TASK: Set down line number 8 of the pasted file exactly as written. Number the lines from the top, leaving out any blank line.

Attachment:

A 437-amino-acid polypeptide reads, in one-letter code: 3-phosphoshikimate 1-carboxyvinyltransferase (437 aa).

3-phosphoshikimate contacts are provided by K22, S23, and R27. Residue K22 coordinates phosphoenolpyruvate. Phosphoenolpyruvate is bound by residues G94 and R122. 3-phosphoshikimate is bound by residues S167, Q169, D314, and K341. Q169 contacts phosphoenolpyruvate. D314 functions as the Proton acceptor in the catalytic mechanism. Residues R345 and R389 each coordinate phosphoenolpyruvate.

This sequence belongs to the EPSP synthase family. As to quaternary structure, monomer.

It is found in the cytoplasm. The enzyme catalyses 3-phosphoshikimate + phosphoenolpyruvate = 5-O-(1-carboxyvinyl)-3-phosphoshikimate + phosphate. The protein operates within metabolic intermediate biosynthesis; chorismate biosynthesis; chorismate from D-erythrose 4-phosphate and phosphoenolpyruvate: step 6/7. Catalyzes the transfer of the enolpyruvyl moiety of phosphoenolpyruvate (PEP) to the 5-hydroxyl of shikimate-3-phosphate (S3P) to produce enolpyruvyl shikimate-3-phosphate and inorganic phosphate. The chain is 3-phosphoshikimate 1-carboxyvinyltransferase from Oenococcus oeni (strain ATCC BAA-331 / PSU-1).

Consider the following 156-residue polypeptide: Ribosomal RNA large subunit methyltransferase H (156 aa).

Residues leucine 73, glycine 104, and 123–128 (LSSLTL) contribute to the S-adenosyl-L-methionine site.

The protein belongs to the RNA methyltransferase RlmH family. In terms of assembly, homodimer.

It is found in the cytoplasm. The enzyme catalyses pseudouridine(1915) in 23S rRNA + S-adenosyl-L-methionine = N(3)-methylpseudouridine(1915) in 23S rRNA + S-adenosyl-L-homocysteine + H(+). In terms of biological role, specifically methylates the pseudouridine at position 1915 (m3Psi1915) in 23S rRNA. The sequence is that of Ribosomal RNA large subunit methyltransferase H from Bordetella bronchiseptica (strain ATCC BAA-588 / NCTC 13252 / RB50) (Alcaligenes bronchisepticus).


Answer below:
It is found in the cytoplasm. The enzyme catalyses pseudouridine(1915) in 23S rRNA + S-adenosyl-L-methionine = N(3)-methylpseudouridine(1915) in 23S rRNA + S-adenosyl-L-homocysteine + H(+). In terms of biological role, specifically methylates the pseudouridine at position 1915 (m3Psi1915) in 23S rRNA. The sequence is that of Ribosomal RNA large subunit methyltransferase H from Bordetella bronchiseptica (strain ATCC BAA-588 / NCTC 13252 / RB50) (Alcaligenes bronchisepticus).